Engineers from NASA’s Langley Research Center in Hampton, Virginia, and Boeing dropped a full-scale test article of the company’s CST-100 Starliner into Langley’s 20-foot-deep Hydro Impact Basin.

Offline Thorny

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Re: Boeing's CST-100 - Master Updates and Discussion Thread 3
« Reply #8 on: 02/17/2016 05:12 PM »
This artist’s concept shows Boeing’s CST-100 Starliner. In partnership with NASA’s Commercial Crew Program, the Starliner is being developed to carry astronauts to and from the International Space Station. Credit: Boeing

What's the purpose of the perforated ring around the SM?

Offline ethan829

This artist’s concept shows Boeing’s CST-100 Starliner. In partnership with NASA’s Commercial Crew Program, the Starliner is being developed to carry astronauts to and from the International Space Station. Credit: Boeing

What's the purpose of the perforated ring around the SM?


Could it be for aerodynamic stability during an abort, like Crew Dragon's fins?

Offline The man in the can

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Re: Boeing's CST-100 - Master Updates and Discussion Thread 3
« Reply #10 on: 02/19/2016 09:17 PM »


Quote
Published on Feb 19, 2016

Engineers from NASA’s Langley Research Center in Hampton, Va., and Boeing dropped a full-scale test article of the company’s CST-100 Starliner into Langley’s 20-foot-deep Hydro Impact Basin at the Landing and Impact Research Facility. Although the spacecraft is designed to land on land, Boeing is testing the Starliner’s systems in water to ensure astronaut safety in the unlikely event of an emergency. This test happened Feb. 9, 2016.
« Last Edit: 02/19/2016 09:25 PM by The man in the can »

Offline whitelancer64

This artist’s concept shows Boeing’s CST-100 Starliner. In partnership with NASA’s Commercial Crew Program, the Starliner is being developed to carry astronauts to and from the International Space Station. Credit: Boeing

What's the purpose of the perforated ring around the SM?

Apparently that ring is for stability on ascent, though there's not much detail about that.

http://www.neowin.net/forum/topic/1081471-boeing-cst-100-spacecraft-updates/?page=2
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Offline clongton

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Re: Boeing's CST-100 - Master Updates and Discussion Thread 3
« Reply #12 on: 02/20/2016 01:23 AM »
It seems to float a little deep.
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Offline jtrame

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Re: Boeing's CST-100 - Master Updates and Discussion Thread 3
« Reply #13 on: 02/22/2016 05:47 PM »
Saw the ILC Dover on the side of the airbags so I looked at their website.  Turns out they also made the landing bags for Pathfinder, Opportunity, and Spirit. 

Offline Lampyridae

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Re: Boeing's CST-100 - Master Updates and Discussion Thread 3
« Reply #14 on: 03/02/2016 01:38 PM »
This artist’s concept shows Boeing’s CST-100 Starliner. In partnership with NASA’s Commercial Crew Program, the Starliner is being developed to carry astronauts to and from the International Space Station. Credit: Boeing

What's the purpose of the perforated ring around the SM?

Apparently that ring is for stability on ascent, though there's not much detail about that.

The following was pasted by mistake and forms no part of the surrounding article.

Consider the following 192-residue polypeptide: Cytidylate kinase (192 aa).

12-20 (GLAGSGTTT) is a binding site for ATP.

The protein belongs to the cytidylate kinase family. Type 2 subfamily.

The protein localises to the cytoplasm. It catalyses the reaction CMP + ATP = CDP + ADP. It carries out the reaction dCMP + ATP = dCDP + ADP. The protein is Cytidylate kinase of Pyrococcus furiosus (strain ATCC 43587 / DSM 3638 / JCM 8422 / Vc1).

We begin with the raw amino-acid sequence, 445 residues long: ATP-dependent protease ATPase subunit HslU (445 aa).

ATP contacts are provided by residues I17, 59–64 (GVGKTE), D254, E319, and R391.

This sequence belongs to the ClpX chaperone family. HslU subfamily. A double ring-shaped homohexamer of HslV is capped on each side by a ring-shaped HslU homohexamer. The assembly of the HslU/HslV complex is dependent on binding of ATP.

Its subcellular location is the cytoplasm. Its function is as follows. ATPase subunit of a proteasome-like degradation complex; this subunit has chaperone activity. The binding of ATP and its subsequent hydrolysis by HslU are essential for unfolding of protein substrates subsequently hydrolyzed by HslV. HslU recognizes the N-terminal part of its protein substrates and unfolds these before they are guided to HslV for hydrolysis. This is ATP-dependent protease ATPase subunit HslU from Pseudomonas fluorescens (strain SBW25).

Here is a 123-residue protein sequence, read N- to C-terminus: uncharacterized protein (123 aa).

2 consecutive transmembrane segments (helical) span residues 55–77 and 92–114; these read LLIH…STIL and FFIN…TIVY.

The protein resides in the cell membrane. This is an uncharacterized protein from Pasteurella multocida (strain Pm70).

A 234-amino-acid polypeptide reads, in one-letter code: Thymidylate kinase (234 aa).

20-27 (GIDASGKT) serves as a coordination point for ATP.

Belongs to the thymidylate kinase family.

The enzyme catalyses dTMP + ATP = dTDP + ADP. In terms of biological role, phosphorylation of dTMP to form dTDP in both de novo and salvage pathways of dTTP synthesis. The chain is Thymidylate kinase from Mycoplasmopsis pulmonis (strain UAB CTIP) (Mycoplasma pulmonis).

http://www.neowin.net/forum/topic/1081471-boeing-cst-100-spacecraft-updates/?page=2

That would be my guess. To my uneducated eye, the attitude jet pods / service module connector thingy look like they will create vortices on the way up - maybe that's the issue.
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Offline Steven Pietrobon

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Re: Boeing's CST-100 - Master Updates and Discussion Thread 3
« Reply #15 on: 03/03/2016 04:12 AM »
According to schedule posted at

https://twitter.com/jeff_foust/status/705107057251233792

OFT (orbital flight test) and CFT (crewed flight test) have been delayed by one month to June 2017 and October 2017, respectively.
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Offline Patchouli

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Re: Boeing's CST-100 - Master Updates and Discussion Thread 3
« Reply #16 on: 03/03/2016 05:46 PM »


Apparently that ring is for stability on ascent, though there's not much detail about that.

http://www.neowin.net/forum/topic/1081471-boeing-cst-100-spacecraft-updates/?page=2

It probably also helps assure a clean separation and prevents recontact by increasing drag on the SM.


« Last Edit: 03/03/2016 05:51 PM by Patchouli »

Offline woods170

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Re: Boeing's CST-100 - Master Updates and Discussion Thread 3
« Reply #17 on: 03/03/2016 08:49 PM »


Apparently that ring is for stability on ascent, though there's not much detail about that.

http://www.neowin.net/forum/topic/1081471-boeing-cst-100-spacecraft-updates/?page=2

It probably also helps assure a clean separation and prevents recontact by increasing drag on the SM.



Given that nominal separation of the CM and SM will take place before entry interface, and thus pretty much outside the discernible atmosphere (read: will happen in a near perfect vacuum), I very much doubt the ring will have any effect on the separation event.
« Last Edit: 03/04/2016 06:29 AM by woods170 »

Offline HarryM

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Re: Boeing's CST-100 - Master Updates and Discussion Thread 3
« Reply #18 on: 03/03/2016 09:06 PM »
In case of an abort though, you'd want clean separation of the SM.

Offline woods170

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Re: Boeing's CST-100 - Master Updates and Discussion Thread 3
« Reply #19 on: 03/04/2016 06:31 AM »
In case of an abort though, you'd want clean separation of the SM.
Yessir, but you don't need the ring for that. The ring is mainly there for keeping the 'stack' aerodynamically stable during the abort itself. It's function is similar to that of the 'fins' on the Dragon 2 trunk.